Readable Laws

There’s a U.S. wiki called Readable Laws that attempts to make American legislation come closer to plain speech than it does when leaving Congress. Because it’s an open wiki, this is a collaborative effort among those interested enough to join — which will make legal specialists shudder, no doubt.

Let me give you something of the flavour of the work being done. Here’s a passage from the Free Flow of Information Act of 2007 (which seems sort of appropriate), a bill that has passed the House:

§2 (c) Limitations on Content of Information- The content of any testimony or document that is compelled under subsection (a) shall–

(1) not be overbroad, unreasonable, or oppressive and, as appropriate, be limited to the purpose of verifying published information or describing any surrounding circumstances relevant to the accuracy of such published information; and
(2) be narrowly tailored in subject matter and period of time covered so as to avoid compelling production of peripheral, nonessential, or speculative information.

And here’s the current “readable” version:

If a journalist is court-ordered to divulge source materials, he or she must only divulge details that answer the court’s question. They do not have to release entire documents that divulge other impertinent details.

This sort of sampling is unfair, of course, because you need to read the whole act to place an excerpt in context — which is one of the problems of “translating” a statute bit by bit, I should think.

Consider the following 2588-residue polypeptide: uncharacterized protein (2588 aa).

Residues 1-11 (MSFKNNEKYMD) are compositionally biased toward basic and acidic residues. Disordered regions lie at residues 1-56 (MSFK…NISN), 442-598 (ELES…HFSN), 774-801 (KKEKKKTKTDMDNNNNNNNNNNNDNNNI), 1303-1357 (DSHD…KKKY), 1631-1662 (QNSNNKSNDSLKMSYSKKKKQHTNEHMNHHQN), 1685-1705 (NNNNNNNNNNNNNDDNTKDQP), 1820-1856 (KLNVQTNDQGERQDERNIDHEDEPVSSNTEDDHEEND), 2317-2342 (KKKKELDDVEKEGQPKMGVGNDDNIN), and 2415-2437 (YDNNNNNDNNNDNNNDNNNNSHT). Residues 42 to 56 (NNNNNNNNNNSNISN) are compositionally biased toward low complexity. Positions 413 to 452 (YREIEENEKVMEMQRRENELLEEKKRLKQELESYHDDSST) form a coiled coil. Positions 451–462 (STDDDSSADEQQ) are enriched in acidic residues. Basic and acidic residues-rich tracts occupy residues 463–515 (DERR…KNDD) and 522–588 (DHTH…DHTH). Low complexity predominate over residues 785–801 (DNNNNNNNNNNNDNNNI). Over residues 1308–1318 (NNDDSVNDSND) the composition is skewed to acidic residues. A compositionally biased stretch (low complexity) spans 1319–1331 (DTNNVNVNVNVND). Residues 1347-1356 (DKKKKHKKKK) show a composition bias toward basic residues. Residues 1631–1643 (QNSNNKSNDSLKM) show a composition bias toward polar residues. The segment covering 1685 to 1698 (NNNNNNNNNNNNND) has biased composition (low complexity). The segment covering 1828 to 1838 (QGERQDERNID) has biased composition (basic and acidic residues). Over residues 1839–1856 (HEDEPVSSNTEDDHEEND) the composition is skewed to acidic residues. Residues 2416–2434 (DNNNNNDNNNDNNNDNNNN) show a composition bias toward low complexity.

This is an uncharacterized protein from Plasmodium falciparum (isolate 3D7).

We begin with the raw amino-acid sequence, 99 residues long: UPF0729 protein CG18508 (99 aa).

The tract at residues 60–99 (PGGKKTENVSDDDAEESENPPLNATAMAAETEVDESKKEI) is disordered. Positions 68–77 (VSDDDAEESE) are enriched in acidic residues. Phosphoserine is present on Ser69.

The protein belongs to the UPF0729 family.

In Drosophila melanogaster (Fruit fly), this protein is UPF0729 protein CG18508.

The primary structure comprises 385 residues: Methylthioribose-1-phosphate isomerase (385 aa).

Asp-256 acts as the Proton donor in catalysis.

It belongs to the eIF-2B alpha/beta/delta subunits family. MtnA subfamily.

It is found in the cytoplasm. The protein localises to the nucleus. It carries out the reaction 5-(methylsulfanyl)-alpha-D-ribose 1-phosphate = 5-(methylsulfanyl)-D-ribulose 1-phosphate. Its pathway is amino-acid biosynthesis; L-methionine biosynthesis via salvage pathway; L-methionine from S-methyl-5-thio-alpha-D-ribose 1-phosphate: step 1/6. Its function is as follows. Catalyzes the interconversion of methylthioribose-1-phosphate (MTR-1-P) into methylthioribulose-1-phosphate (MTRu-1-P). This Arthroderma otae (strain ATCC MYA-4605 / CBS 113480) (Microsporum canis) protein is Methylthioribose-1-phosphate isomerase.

Still, any effort to improve drafting is to be welcomed.


  1. The role of professional drafters is considerably less in the US than in all Canadian jurisdictions. I would argue that Canadian legislation is generally in plain language. Lack of plainness may come from insufficient time for consideration or deliberate policy choices (not made by the drafters) to leave some questions open. And of course not all ideas in legislation are simple.

    The so called plain-language version of the US statute cited by Simon does not say the same thing as the legislative text. It has new ideas in it – perhaps taken from the context, as Simon notes. But describing the policy of a statute is a much different process than drafting precisely targeted rules.

    I don’t defend the legislative language here, just submit that the plain language version is not an accurate representation of it.

    A piecemeal, wiki-generated revision will be subject to stylistic inconsistencies as found here too: do you use “he or she” and “they” as pronouns for the same antecedent in subsequent sentences? I would have thought one or the other. (Ontario uses “themself” as a reflexive, but “he or she” rather than “they” for a singular antecedent. There are ways to avoid having to make the choice in many cases.)

  2. This wiki is a laudable attempt indeed. Laws are often looked down upon by the common man as a technical subject which require superior reading skills and often paid-assistance. It surely is a lot useful for those people want to keep themselves aware of the law but are kept away for the simple fact of hyper-technical language.
    It may be a different issue altogether, however, when this simplistic understand of laws begins to affect their behaviour and actions. Like for example, if the people take this simply cast translation in plain language as the final word on law, they might miss the finer details and make invoke the darker side of law against them.
    So surely it is a good exercise, but to be treaded with caution, lest making people suffer because of this too simplistic outlook.